Introduction: Symbolism/Allusion/Archetypes: What Are They?
This is an instructable about three of the many terms you will often face in your English classes.
Step 1: Where Can I Find Definitions and Examples?
If you are ever confused about their meanings you can always search for their definitions on the web or in a dictionary or an encyclopedia. I often search for a teachers presentation on the subject on the web because they don't just define them, but the also provide many examples.
Step 2: Symbolism?
A symbol is something that represents ideas or qualities. That means that an author uses may use an object, but it can carry a different literal meaning. This new meaning carries a deeper and more significant.
Example #1 - Winter often stands for death and fall stands for near death.
Example #2 - In "The Joy Luck Club" the club didn't just represent a club where the mother's can relax and enjoy each others company it represented a new hope for them.
Example #3 - Red isn't just a color it also stands for love and romance.
Symbolism allows the writer to more meaning to their story and it gives theme to their story.
Step 3: Allusion?
An allusion is an indirect reference to a person, place, or thing. It doesn't go into detail about the object it's just a comment by the writer, thinking that we would catch it and fully understand it already.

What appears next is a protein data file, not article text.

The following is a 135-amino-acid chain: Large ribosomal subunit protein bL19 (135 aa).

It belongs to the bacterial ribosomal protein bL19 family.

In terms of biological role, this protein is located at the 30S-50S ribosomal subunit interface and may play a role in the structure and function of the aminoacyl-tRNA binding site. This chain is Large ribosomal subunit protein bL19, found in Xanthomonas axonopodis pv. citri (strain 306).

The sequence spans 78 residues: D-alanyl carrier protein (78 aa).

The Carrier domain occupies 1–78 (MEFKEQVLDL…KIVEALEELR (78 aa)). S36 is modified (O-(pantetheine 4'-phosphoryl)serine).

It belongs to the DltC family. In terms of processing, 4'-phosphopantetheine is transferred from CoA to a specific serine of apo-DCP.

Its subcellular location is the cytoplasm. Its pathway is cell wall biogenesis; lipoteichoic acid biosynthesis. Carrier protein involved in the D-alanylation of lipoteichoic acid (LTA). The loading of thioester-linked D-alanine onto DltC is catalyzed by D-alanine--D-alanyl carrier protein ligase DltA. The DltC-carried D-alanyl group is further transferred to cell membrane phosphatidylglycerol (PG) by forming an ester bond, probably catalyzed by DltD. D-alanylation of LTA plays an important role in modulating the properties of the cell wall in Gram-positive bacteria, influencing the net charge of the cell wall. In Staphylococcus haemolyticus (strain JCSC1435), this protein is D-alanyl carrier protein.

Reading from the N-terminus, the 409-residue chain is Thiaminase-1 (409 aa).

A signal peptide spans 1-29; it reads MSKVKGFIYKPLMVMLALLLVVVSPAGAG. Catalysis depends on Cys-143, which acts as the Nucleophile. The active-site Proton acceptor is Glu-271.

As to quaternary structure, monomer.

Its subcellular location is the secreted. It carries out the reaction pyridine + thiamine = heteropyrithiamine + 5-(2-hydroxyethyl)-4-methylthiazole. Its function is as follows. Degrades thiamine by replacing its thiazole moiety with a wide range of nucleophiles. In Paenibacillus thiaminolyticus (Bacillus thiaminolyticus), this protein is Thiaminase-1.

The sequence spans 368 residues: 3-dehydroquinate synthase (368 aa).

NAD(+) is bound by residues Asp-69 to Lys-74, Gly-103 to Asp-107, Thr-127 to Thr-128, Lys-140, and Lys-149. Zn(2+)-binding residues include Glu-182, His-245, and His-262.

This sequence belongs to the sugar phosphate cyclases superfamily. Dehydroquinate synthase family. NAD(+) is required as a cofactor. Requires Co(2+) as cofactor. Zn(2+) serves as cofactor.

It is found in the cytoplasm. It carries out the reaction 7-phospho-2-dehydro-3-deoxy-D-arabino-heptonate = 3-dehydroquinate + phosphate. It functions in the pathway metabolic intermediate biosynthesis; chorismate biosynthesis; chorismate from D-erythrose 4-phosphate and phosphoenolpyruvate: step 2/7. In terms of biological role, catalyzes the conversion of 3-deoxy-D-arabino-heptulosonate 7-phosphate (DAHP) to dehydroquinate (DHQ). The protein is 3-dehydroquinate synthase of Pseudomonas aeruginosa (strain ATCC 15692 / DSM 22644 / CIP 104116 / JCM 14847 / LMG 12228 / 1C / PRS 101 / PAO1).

Example #1: "Don't be such a chicken!"
Example #2: "They were the Romeo and Juliet couple."
Example #3: "He is such a girl!"
Allusions serve as a way for writers to simplify their complex ideas and emotions. The readers can understand the writers emotions and ideas more clearly than if the writer had gone more into detail.
Step 4: Archetypes?
Archetypes often represents the typical character, situation or an action that has a universal pattern of human nature. It was also known as a universal theme, setting and symbol.
Example #1: The Hero - A character who struggles against the forces of evil.
Example #2: The Mother Figure - A character that guides and directs a child, gives spiritual and emotional nourishment.
Example #3: The Scapegoat - A character who takes the blame for everything bad that had happened.
An archetype gives a literary work a universal acceptance as we recognize the characters and situations in real life. Writers attempt to convey realism in their work by connecting it to real life situations.
Step 5: Remember
It's best if you memorize the definitions to these literary devices and take note of the examples. I hope that this was helpful and useful to anyone who reads this. I wish you the best of luck in your studies.
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